Last winter lies vanquished,
Sprawled under lolling hills of green,
Strangled amid red-berried brambles,
Smothered deep beneath bare feet stomping along forest paths.
Winter’s proud tyranny,
Now humbled by the lilting laugh of children
And drowned in dreams of unconquerable sun.

The Solstice, triumphant just yesterday,
Already begins a furtive retreat.
And we, dazzled by light and wrapped in warmth,
Deny the onset of darkness,
Forgetful of the bleak new winter that now slowly gathers
Eager to pillage our joy and lay waste our laughter.

The Imaginative Conservative applies the principle of appreciation to the discussion of culture and politics—we approach dialogue with magnanimity rather than with mere civility. Will you help us remain a refreshing oasis in the increasingly contentious arena of modern discourse? Please consider donating now.

We hope you will join us in The Imaginative Conservative community. The Imaginative Conservative is an online journal for those who seek the True, the Good and the Beautiful. We address culture, liberal learning, politics, political economy, literature, the arts, and the American Republic in the tradition of Russell Kirk, T.S. Eliot, Edmund Burke, Irving Babbitt, Wilhelm Roepke, Robert Nisbet, Richard Weaver, M.E. Bradford, Eric Voegelin, Christopher Dawson, Paul Elmer More, and other leaders of Imaginative Conservatism. Some conservatives may look at the state of Western culture and the American Republic and see a huge dark cloud which seems ready to unleash a storm that may well wash away what we most treasure of our inherited ways. Others focus on the silver lining which may be found in the next generation of traditional conservatives who have been inspired by Dr. Kirk and his like. We hope that The Imaginative Conservative answers T.S. Eliot’s call to “redeem the time, redeem the dream.” The Imaginative Conservative offers to our families, our communities, and the Republic, a conservatism of hope, grace, charity, gratitude, and prayer.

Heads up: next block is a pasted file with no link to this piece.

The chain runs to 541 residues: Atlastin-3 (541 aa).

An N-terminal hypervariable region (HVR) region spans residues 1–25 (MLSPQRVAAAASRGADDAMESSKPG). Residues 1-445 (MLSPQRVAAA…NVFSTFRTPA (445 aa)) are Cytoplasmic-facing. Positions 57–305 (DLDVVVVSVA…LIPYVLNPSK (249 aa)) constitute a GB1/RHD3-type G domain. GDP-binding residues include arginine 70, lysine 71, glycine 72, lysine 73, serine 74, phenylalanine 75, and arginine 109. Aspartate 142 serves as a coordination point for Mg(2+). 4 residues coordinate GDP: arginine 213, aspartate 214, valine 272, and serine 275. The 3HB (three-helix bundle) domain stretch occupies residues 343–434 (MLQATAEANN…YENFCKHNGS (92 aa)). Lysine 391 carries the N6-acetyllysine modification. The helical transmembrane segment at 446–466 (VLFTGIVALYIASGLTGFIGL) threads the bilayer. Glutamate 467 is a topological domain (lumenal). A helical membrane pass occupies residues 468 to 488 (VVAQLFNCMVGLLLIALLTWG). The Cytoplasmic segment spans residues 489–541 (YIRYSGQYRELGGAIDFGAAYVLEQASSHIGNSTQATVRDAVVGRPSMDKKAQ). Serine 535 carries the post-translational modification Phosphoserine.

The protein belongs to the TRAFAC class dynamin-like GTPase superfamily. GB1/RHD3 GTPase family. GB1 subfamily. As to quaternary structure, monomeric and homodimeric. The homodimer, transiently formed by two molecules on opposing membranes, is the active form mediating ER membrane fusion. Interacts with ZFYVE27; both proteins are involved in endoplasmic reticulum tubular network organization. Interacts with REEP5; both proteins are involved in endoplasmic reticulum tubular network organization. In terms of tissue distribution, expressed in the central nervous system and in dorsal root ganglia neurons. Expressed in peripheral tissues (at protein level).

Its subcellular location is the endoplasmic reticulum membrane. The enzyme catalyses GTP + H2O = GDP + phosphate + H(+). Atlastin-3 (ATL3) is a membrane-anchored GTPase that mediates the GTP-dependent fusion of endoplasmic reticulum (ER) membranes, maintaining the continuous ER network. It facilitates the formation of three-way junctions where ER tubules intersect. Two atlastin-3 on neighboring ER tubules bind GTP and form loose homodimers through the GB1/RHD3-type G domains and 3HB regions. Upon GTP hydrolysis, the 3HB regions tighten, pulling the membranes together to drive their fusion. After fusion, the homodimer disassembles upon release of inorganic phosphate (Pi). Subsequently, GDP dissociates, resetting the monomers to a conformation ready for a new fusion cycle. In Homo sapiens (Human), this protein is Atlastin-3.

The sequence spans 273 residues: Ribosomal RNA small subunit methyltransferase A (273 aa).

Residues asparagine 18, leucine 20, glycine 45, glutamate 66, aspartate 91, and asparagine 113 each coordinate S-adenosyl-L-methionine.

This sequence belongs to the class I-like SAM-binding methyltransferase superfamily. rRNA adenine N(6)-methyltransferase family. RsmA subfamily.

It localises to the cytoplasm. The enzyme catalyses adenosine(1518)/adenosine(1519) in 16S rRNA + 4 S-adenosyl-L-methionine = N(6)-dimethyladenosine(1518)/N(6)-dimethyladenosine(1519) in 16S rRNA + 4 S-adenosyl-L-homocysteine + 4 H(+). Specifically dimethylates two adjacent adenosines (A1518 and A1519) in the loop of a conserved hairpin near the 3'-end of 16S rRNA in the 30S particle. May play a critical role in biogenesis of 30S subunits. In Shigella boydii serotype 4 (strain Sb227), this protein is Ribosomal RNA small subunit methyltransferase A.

Editor’s Note: The featured image is “Sunset Over a Forest Lake”  (1895) by Peder Mønsted (1859-1941).

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